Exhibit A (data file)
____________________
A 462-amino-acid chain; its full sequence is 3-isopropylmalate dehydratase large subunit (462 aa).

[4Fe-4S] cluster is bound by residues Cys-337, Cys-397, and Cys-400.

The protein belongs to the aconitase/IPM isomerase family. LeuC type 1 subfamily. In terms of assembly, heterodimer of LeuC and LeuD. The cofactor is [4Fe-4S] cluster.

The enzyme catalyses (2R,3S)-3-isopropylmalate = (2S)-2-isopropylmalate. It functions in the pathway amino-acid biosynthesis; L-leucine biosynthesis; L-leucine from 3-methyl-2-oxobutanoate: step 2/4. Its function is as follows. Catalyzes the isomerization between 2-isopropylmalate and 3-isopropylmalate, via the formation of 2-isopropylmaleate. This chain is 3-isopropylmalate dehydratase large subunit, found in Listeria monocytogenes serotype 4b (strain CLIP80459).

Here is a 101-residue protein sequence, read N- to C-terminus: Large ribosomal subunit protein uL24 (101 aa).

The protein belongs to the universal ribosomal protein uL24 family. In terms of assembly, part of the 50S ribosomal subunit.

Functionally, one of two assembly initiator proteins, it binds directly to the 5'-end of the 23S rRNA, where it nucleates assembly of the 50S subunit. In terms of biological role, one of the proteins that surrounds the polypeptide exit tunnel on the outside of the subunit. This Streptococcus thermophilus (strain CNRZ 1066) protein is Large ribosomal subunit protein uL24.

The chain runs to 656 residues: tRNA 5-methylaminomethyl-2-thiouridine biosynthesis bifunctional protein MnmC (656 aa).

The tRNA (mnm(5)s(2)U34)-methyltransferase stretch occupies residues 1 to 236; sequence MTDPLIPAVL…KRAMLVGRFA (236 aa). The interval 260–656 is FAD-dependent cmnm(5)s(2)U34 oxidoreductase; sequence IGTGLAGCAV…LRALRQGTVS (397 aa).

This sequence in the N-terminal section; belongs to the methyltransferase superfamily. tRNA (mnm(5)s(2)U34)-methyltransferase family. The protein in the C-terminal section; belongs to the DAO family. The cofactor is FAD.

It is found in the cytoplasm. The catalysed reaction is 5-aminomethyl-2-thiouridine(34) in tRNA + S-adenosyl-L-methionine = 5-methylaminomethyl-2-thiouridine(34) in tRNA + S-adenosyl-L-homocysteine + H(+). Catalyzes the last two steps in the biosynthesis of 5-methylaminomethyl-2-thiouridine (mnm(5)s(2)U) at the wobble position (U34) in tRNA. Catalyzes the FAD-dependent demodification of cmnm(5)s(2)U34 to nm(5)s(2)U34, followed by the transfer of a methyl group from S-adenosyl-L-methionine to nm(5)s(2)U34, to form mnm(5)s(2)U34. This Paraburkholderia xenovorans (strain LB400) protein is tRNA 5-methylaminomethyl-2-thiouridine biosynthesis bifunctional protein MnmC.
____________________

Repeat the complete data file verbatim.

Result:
A 462-amino-acid chain; its full sequence is 3-isopropylmalate dehydratase large subunit (462 aa).

[4Fe-4S] cluster is bound by residues Cys-337, Cys-397, and Cys-400.

The protein belongs to the aconitase/IPM isomerase family. LeuC type 1 subfamily. In terms of assembly, heterodimer of LeuC and LeuD. The cofactor is [4Fe-4S] cluster.

The enzyme catalyses (2R,3S)-3-isopropylmalate = (2S)-2-isopropylmalate. It functions in the pathway amino-acid biosynthesis; L-leucine biosynthesis; L-leucine from 3-methyl-2-oxobutanoate: step 2/4. Its function is as follows. Catalyzes the isomerization between 2-isopropylmalate and 3-isopropylmalate, via the formation of 2-isopropylmaleate. This chain is 3-isopropylmalate dehydratase large subunit, found in Listeria monocytogenes serotype 4b (strain CLIP80459).

Here is a 101-residue protein sequence, read N- to C-terminus: Large ribosomal subunit protein uL24 (101 aa).

The protein belongs to the universal ribosomal protein uL24 family. In terms of assembly, part of the 50S ribosomal subunit.

Functionally, one of two assembly initiator proteins, it binds directly to the 5'-end of the 23S rRNA, where it nucleates assembly of the 50S subunit. In terms of biological role, one of the proteins that surrounds the polypeptide exit tunnel on the outside of the subunit. This Streptococcus thermophilus (strain CNRZ 1066) protein is Large ribosomal subunit protein uL24.

The chain runs to 656 residues: tRNA 5-methylaminomethyl-2-thiouridine biosynthesis bifunctional protein MnmC (656 aa).

The tRNA (mnm(5)s(2)U34)-methyltransferase stretch occupies residues 1 to 236; sequence MTDPLIPAVL…KRAMLVGRFA (236 aa). The interval 260–656 is FAD-dependent cmnm(5)s(2)U34 oxidoreductase; sequence IGTGLAGCAV…LRALRQGTVS (397 aa).

This sequence in the N-terminal section; belongs to the methyltransferase superfamily. tRNA (mnm(5)s(2)U34)-methyltransferase family. The protein in the C-terminal section; belongs to the DAO family. The cofactor is FAD.

It is found in the cytoplasm. The catalysed reaction is 5-aminomethyl-2-thiouridine(34) in tRNA + S-adenosyl-L-methionine = 5-methylaminomethyl-2-thiouridine(34) in tRNA + S-adenosyl-L-homocysteine + H(+). Catalyzes the last two steps in the biosynthesis of 5-methylaminomethyl-2-thiouridine (mnm(5)s(2)U) at the wobble position (U34) in tRNA. Catalyzes the FAD-dependent demodification of cmnm(5)s(2)U34 to nm(5)s(2)U34, followed by the transfer of a methyl group from S-adenosyl-L-methionine to nm(5)s(2)U34, to form mnm(5)s(2)U34. This Paraburkholderia xenovorans (strain LB400) protein is tRNA 5-methylaminomethyl-2-thiouridine biosynthesis bifunctional protein MnmC.